Shepherds are simple people. Their presence indicates that God came for all people and not just those who are privileged. There is one shepherd playing a reed flute showing that music is appropriate for glorifying God.

Wise men or Magi:  
There are also three men on horses. One is a beardless youth, another middle aged and the third an old man They are referred to as Magi or wise men, member of a Persian class of  priestly scholars who were very powerful among the Persians. They were occupied with the study of medicine, philosophy, natural sciences and scientific study of the stars. They believed there was a mystical influence of the stars on earthly things so they were constantly studying the heavens for new signs. They were aware of the prophecies of Daniel, especially the one concerning the time of the coming of Christ. (Dan 9:25,26). They were also familiar with Barlaam’s prophecy about the star shining forth from Jacob (Num 24:17). When this unusual bright star appeared to them they knew it was a sign of a great event. Recognizing its significance they vowed to follow it to the scene of the Incarnation. They followed the star “till it came to rest over where the young Child was (Mat 2:11)” with His mother.  They brought with them gifts of gold, frankincense and myrrh, as a way of giving thanks to God. In the hymn for the forefeast we find the following :”The kings, first fruits of the nations, bring three gifts, myrrh they point to Thy death, by gold to Thy royal power, by frankincense to the dignity of Thy divinity.” Gold is also know as a symbol of wisdom, frankincense as power of prayer as it is burnt before God and myrrh the mortification of the body.
These men came some time after the actual birth, about two years later. This is a characteristic of icons. They capture what is necessary to tell the whole story.
This scene also tells us by their example that all scientific study is meant to lead us toward the true God.

In the lower left we can seen the midwives preparing the bath water to bathe the new born child. This was done out of tradition as there was no blood in the birth. The bathing does not signify that Christ was unclean and in need of purification. This was done to show His true humanity. The two women are know as Zelomi and Salome. Salome is related to Mary. She is Mary’s mother’s sisters daughter, a first cousin. The duties of a midwife were washing the new born, rubbing it with salt, water and oil, and then wrapping it in swaddling bands.
This scene shows the full humanity of the Incarnate Son of God. Jesus was fully human in all regards except He was without sin. It is also symbolic of baptism which all members of His Church go through for spiritual cleansing of sins and a transformation with the Holy Spirit planted in their heart with Chrismation.

Joseph and the devil: 
In the lower right we have another scene with Joseph, an old man and another with a cane. Joseph is shown with a halo. He was an old man because he was of age when he was appointed to be the protector of Mary so she could live life as a virgin. He was probably 70-80 years old at this time. He is pondering this whole situation because he was not the biological father of the child. He is being tempted by the old man with the cane who is trying to raise doubts in his mind: How is it possible for a virgin to bear a child? This man is Satan, who is saying, “this is against all natural laws you fool!s!” The difficulty Joseph faced is no different from ourselves who have difficulty grasping the reality of the virgin birth and God becoming man while still retaining His divinity. The Incarnation of God goes beyond reason.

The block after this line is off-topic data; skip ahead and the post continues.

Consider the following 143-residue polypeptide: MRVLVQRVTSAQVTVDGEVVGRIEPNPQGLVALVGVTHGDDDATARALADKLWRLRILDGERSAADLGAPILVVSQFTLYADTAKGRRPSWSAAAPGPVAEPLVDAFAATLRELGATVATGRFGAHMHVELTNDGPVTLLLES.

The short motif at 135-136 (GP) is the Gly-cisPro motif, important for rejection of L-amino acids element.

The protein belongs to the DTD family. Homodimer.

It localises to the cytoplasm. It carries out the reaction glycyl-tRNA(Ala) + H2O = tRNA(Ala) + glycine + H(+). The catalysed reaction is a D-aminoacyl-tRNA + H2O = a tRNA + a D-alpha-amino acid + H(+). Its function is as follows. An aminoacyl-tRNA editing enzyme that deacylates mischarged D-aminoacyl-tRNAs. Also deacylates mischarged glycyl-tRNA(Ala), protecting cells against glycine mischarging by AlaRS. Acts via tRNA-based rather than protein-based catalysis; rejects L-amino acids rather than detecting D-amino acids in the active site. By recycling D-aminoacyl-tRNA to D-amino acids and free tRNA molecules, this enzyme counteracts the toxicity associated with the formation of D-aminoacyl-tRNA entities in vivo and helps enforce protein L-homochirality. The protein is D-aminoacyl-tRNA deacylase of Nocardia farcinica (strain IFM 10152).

The tree you see to the left of Joseph is a symbol of the tree of Jesse. This refers to Isaiah  11:1-2, “But a shoot shall spout from the stump of Jesse, and from his roots a bud shall blossom. The spirit of the Lord shall rest upon Him.” In the flesh, Jesus can trace his ancestry through His mother and adoptive father Joseph, all the way back to Jesse.

Adore the birth by which you were loosed from the chains of your birth (Luke 2:1-5), and honor little Bethlehem, which has led you back to Paradise.... With shepherds glorify Him; with angels join in chorus; with archangels sing hymns. Let this Festival be common to the powers upon earth. - St Gregory the Theologian

“It is on this day that, throughout the entire inhabited world, the Holy Church brings to our remembrance and observes that most majestic and sublime of mysteries: the Incarnation of God the Word from a Most-pure virgin through an outpouring of, and an overshadowing by, God's Holy Spirit. Wondrous, inexpressible, and awesome is this mystery, both for the exalted and all-contemplating celestial minds of those who dwell in the heavens: the ranks of the angels, – and for the minds of men, enlightened by the Holy Spirit. Imagine: the unoriginate God from Whom everything received the commencement of its existence: the Angels, and the human race, and the entire world, both visible and invisible, – takes a beginning in His humanity. He Whom the heavens cannot contain – is contained in a virginal womb. God – becomes an infant, and is borne upon the arms of a Mother. He Who nourishes every breath – is nourished by paps.”
Saint John of Konstradt

Make this Christmas to be about the Incarnation of God Himself as Jesus Christ.

Apolytikion: (Fourth Tone)
Your birth, O Christ our God, dawned the light of knowledge upon the earth. For by Your birth those who adored stars, were taught by a star, to worship You, the Sun of Justice and to know You, Orient from on High. O Lord, glory to You.

Kontakion: (Third Tone)
Today, the Virgin bears Him who is transcendent, and the earth presents the cave to Him who is beyond reach. Angels, along with shepherds glorify Him. The Magi make their way to Him by a star. For a new child has been born for us, the God before all ages.

Reference: The icon used can be obtained from the Orthodox Monastery Store, made by the nuns of the Paracletos Greek Orthodox Monastery in Abbeville, SC